Part of the series Who says…
Written by Léo Gaumont, published on 2014-12-15.
We just don’t live or learn by subject in a real life, but live life as an integrated whole.
Building on a foundation that God is, that He created the universe and that He ultimately is responsible for our children’s being, should provide ample substance upon which to build our faith. This lengthy series will identify the secular thinking that has eroded that faith.
Bible Reference: 2 Tim 2:15
Have you ever tried to live a subject? As you read this blog, are you considering what subject you might be engaged in? Is it an exercise in English? Reading, maybe? If so, will you get a series of questions to measure your comprehension when done? Maybe it is more social studies or history or math since there are numbers involved! Biology is defined as the study of life, so perhaps this is a biology exercise since we are indeed studying some aspect of life! Sounds crazy, doesn’t it? Is this how we learn or live in the real world?
We simply do not consider life as fragmented pieces, yet we unquestioningly accept that learning is best accomplished when scheduled into components called subjects, which are further broken up into levels of supposed greater complexity, called grades. We do not ask ourselves how someone, completely disassociated from our child, has determined that all our children need to learn the same things within each subject, at certain times and increments, without consideration of what application these things may have to the individual or to their learning as a whole.
We can all understand that there are indeed different things that can and/or should be learned and it is not difficult to see the creation of subjects such as English, math and science as constituting parts of a whole but when we confuse the breakup of learning into parts separated by time blocks, we depart from the reality of life! Consider a homemaker following the example of school. At 8:15 AM she focusses on the subject of laundry but at 9:15 she abandons the laundry and starts the house cleaning subject, only to leave that task at 10:15, at which time she goes into mental neutrality called recess, before engaging again in yet another subject at 10:30, which is left undone like all the other tasks she has worked on today. At 11:30, she changes her focus again, to the subject of making lunch before returning to more hour long segments of unfinished “accomplishments” in the afternoon. No problem! All those tasks can be advanced by another hour of effort again tomorrow, right? Eventually, things will get done, even if there is no real measure as to what that really means. Does this make sense?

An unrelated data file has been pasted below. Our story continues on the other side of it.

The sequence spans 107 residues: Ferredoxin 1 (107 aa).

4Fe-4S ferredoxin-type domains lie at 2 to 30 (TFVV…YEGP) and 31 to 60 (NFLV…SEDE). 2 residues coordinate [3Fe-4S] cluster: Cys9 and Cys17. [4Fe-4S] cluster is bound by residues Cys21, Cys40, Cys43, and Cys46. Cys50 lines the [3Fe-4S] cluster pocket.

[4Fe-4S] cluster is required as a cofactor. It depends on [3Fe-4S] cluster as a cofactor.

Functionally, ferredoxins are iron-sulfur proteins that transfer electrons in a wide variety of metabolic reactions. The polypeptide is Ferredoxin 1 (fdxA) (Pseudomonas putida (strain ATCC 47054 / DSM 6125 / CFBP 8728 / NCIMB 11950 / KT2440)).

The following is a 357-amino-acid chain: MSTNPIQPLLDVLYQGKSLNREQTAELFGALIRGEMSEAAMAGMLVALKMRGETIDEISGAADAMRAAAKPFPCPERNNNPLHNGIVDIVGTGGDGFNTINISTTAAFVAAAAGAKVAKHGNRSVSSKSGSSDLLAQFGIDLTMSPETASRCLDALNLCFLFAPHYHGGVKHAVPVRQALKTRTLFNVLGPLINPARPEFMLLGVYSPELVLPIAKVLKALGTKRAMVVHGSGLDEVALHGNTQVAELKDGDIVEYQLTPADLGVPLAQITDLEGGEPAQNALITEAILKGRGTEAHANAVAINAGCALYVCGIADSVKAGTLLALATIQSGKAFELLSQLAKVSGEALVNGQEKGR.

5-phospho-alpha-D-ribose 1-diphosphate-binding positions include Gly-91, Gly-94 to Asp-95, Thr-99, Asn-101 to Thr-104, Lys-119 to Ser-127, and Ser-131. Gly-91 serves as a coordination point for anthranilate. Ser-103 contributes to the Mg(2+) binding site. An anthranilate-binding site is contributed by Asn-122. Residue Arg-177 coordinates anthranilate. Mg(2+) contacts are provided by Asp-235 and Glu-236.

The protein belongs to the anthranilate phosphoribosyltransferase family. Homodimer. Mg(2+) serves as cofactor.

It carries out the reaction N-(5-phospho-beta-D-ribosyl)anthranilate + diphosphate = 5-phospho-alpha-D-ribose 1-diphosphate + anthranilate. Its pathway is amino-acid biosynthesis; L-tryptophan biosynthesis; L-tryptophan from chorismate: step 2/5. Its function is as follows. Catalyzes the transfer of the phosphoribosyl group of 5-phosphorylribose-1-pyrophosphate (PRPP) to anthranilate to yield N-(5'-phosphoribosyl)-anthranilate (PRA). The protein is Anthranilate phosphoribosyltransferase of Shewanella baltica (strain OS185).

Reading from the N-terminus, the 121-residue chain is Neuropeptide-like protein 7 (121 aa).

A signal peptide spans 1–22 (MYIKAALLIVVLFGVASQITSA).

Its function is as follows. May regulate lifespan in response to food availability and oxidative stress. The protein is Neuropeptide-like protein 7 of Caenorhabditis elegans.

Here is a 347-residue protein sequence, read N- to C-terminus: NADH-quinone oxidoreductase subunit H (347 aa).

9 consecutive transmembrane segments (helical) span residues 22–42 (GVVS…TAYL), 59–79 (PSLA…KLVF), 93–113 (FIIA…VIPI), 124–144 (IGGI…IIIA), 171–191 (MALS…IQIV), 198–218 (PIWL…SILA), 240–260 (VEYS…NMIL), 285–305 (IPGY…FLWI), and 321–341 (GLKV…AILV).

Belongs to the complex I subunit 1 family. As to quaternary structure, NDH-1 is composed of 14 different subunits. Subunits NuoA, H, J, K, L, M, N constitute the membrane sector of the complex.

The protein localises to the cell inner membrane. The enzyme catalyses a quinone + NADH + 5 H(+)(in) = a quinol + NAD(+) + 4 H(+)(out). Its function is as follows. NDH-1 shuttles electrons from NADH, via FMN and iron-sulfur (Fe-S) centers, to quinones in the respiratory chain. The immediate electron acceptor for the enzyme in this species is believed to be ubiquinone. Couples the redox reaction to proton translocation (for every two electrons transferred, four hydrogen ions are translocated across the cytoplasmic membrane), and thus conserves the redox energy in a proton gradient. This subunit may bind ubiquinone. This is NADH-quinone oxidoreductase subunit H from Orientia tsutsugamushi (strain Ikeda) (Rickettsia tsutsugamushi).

Subjects (tasks), broken into segments (scheduled periods), recurring over time without consideration for the dynamic nature of life does not prepare children for the real world. Keeping our children home, to train them in the family environment God provided, introduces a lifestyle of learning where each child becomes a part of this big world in a unique way and lives life as a single, integrated, seamless unit, rather than of separate parts. Breaking learning into pieces may be why most people remember very little of what they learned in school. This is not to downplay the importance of focussing in study, but we should avoid confusing subjects with learning or skills.
Who says that we need to learn by subjects? Only a system bent on conformity would actually believe that such an approach could foster individuality!